Faith Coverage for a Political Blogger Trent Gilliss, Online EditorFollowing this year’s presidential campaigns wouldn’t be nearly as fun without the humorous, and often spot on, commentary of Ana Marie Cox. The former Wonkette blogger and now TIME magazine Washington editor has been covering the Republican candidates on the campaign trail and posting extensively on Swampland, TIME’s political blog, via her twitterfeed (definitely subscribe to this if you like pithy metaphors), and her Flickrfile.That she even posted the picture was surprising, but what grabbed my attention was item #3 from her “Missing Mitt” vid: learning more about Mormonism. A refreshing take… and then she cited a Jon Krakauer book, Underneath the Banner of Heaven: A Story of Violent Faith, as her source of information about the LDS Church. Now, I haven’t read it, but I kinda gotta think the subtitle isn’t a promising starting point for Krakauer’s narratives, which, in my humble opinion, tend to have a judgmental, condemnatory tone to them. Robert Wright in his review for The New York Times points to this deficiency:"Certainly the picture of religion presented in the book is unflattering. Linking the Laffertys to Mormon history means stressing its violent and authoritarian aspects. And of course neither of these is an invention of Krakauer’s. (Polygamous societies in general tend toward authoritarianism, as the anthropologist Laura Betzig has shown. She attributes this to the need of powerful men to control not just women but the understandably unsettled lower-status males who, through the grim mathematics of polygamy, go mateless.) Still, it would have been nice to see some of religion’s upside. Something must explain the vibrancy of mainstream Mormonism, and I doubt it’s just the dark energy of residual authoritarianism. Religion, like patriotism, can nurture virtue within the group even while directing hostility beyond it."Have any of you read this account? Do you think it’s a good reference book for learning about the LDS Church? Well, after reading a Tom Stoppard play and a biography on Heschel, I might just have to check this out.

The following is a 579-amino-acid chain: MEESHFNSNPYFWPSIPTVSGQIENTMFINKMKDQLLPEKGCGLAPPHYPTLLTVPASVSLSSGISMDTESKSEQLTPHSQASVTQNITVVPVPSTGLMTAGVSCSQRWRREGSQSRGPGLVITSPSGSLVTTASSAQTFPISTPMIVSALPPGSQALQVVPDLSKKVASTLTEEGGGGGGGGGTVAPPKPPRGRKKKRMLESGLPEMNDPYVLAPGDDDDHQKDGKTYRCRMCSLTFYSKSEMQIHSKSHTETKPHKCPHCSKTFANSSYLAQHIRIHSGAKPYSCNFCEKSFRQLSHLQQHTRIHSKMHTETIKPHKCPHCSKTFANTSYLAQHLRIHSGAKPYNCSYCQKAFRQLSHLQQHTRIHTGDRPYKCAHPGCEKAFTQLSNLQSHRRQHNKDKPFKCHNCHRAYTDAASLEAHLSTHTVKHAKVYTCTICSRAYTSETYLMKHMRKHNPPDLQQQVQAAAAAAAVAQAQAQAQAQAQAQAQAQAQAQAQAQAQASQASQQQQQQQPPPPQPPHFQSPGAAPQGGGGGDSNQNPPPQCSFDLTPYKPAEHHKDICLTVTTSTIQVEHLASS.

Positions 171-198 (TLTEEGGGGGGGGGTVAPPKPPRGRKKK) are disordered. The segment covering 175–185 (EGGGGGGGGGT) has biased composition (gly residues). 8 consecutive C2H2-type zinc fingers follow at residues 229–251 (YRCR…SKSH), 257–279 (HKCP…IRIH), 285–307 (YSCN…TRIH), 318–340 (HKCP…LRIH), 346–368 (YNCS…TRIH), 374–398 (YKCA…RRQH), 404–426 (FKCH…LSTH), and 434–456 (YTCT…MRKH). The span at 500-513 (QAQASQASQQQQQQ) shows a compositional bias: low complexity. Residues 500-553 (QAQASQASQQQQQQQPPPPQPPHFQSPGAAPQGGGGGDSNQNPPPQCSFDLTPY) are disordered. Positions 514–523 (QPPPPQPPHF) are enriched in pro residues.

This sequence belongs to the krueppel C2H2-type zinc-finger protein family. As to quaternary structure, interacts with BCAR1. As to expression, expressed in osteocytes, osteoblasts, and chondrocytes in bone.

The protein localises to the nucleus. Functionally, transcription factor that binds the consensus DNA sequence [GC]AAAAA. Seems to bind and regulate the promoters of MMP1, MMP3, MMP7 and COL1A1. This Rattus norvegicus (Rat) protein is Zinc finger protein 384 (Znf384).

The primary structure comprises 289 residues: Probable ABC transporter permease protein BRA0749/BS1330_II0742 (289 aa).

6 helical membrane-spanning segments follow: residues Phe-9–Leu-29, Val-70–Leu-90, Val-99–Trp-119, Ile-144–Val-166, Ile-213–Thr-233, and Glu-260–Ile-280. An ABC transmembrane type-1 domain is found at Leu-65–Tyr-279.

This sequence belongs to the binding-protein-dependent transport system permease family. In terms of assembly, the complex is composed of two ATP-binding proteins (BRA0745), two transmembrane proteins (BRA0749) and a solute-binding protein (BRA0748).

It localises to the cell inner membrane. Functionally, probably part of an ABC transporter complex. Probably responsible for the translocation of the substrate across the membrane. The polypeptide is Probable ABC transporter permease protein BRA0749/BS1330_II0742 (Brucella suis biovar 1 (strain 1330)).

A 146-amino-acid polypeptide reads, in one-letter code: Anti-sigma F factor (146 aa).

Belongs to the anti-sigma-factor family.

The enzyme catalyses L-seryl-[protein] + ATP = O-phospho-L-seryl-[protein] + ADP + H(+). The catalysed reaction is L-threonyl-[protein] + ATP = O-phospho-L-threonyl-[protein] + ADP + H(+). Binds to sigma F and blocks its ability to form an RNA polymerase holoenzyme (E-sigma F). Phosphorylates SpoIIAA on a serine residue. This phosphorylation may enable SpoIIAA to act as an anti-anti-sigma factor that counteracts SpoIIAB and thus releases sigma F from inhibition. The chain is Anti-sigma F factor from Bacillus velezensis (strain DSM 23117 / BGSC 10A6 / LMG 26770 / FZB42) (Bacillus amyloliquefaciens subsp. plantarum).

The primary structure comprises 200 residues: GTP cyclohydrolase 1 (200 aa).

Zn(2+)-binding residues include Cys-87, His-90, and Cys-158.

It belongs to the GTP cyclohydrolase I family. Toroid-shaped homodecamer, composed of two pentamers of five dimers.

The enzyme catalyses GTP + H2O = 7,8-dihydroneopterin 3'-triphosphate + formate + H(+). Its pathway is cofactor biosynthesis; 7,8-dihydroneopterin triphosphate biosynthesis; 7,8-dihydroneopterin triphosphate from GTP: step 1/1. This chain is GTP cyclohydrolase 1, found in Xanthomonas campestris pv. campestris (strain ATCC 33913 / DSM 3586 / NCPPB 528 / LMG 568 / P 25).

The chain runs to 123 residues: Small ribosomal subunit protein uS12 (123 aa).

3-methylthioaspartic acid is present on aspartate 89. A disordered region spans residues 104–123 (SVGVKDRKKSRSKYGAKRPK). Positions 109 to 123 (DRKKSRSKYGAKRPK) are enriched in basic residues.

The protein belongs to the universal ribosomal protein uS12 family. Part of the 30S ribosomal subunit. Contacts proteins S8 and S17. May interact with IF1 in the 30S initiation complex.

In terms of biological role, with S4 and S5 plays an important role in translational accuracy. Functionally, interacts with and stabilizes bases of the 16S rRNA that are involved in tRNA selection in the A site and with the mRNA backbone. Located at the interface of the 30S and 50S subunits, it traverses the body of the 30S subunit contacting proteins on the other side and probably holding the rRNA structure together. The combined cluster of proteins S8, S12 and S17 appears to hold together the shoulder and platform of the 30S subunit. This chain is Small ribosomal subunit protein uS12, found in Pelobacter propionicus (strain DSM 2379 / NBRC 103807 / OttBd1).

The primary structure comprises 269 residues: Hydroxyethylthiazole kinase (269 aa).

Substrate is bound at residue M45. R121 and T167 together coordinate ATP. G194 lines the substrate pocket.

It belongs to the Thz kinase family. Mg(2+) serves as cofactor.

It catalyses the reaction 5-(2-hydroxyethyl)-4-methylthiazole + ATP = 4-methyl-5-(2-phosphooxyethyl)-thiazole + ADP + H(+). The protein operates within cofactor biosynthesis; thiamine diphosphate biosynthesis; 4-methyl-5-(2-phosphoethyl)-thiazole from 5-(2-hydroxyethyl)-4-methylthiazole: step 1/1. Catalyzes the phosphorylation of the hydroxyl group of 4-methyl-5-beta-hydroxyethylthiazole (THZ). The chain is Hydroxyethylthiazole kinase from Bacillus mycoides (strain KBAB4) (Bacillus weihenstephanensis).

Faith Coverage for a Political Blogger
Trent Gilliss, Online Editor

Following this year’s presidential campaigns wouldn’t be nearly as fun without the humorous, and often spot on, commentary of Ana Marie Cox. The former Wonkette blogger and now TIME magazine Washington editor has been covering the Republican candidates on the campaign trail and posting extensively on Swampland, TIME’s political blog, via her twitterfeed (definitely subscribe to this if you like pithy metaphors), and her Flickrfile.

That she even posted the picture was surprising, but what grabbed my attention was item #3 from her “Missing Mitt” vid: learning more about Mormonism. A refreshing take… and then she cited a Jon Krakauer book, Underneath the Banner of Heaven: A Story of Violent Faith, as her source of information about the LDS Church. Now, I haven’t read it, but I kinda gotta think the subtitle isn’t a promising starting point for Krakauer’s narratives, which, in my humble opinion, tend to have a judgmental, condemnatory tone to them. Robert Wright in his review for The New York Times points to this deficiency:

"Certainly the picture of religion presented in the book is unflattering. Linking the Laffertys to Mormon history means stressing its violent and authoritarian aspects. And of course neither of these is an invention of Krakauer’s. (Polygamous societies in general tend toward authoritarianism, as the anthropologist Laura Betzig has shown. She attributes this to the need of powerful men to control not just women but the understandably unsettled lower-status males who, through the grim mathematics of polygamy, go mateless.) Still, it would have been nice to see some of religion’s upside. Something must explain the vibrancy of mainstream Mormonism, and I doubt it’s just the dark energy of residual authoritarianism. Religion, like patriotism, can nurture virtue within the group even while directing hostility beyond it."

Have any of you read this account? Do you think it’s a good reference book for learning about the LDS Church? Well, after reading a Tom Stoppard play and a biography on Heschel, I might just have to check this out.